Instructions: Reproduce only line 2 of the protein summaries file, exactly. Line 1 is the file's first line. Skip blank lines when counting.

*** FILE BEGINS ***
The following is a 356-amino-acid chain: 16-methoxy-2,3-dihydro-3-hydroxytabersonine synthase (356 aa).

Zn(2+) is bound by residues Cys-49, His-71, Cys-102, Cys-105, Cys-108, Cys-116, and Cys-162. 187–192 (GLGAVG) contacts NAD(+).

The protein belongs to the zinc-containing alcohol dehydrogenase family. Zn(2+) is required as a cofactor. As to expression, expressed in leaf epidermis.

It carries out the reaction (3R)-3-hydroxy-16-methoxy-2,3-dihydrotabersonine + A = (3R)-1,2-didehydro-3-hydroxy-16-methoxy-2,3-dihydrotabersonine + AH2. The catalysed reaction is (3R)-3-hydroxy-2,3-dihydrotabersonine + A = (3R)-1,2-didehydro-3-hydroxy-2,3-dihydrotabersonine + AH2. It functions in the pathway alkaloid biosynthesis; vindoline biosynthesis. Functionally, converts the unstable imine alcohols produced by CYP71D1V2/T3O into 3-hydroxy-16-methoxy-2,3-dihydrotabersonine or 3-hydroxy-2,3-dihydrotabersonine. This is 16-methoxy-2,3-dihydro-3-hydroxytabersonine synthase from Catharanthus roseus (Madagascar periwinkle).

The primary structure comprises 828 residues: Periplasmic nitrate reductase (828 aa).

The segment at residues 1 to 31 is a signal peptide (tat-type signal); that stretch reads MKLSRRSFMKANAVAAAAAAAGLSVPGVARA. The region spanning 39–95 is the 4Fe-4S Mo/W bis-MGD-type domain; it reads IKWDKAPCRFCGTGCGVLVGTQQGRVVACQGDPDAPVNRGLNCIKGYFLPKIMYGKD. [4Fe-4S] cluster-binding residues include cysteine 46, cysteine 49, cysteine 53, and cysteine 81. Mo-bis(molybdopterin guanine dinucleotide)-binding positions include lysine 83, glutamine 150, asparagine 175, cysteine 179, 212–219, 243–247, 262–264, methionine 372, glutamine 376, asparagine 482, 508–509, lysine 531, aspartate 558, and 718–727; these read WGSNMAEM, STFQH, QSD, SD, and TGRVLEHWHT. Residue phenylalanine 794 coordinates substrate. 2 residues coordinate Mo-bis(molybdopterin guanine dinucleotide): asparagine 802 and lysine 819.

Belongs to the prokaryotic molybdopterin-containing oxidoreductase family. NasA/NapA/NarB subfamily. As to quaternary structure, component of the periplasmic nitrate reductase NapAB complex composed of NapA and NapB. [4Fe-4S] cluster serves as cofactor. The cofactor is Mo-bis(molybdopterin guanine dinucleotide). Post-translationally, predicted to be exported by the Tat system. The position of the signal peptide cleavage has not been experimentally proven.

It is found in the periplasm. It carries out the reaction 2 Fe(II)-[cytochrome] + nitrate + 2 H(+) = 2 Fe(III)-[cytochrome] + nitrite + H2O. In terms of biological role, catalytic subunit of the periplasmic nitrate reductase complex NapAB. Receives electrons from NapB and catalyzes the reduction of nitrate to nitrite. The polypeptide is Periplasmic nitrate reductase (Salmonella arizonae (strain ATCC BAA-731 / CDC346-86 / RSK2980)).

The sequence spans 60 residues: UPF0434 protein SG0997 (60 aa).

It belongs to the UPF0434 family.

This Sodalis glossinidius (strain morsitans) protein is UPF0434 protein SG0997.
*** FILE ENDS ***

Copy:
Zn(2+) is bound by residues Cys-49, His-71, Cys-102, Cys-105, Cys-108, Cys-116, and Cys-162. 187–192 (GLGAVG) contacts NAD(+).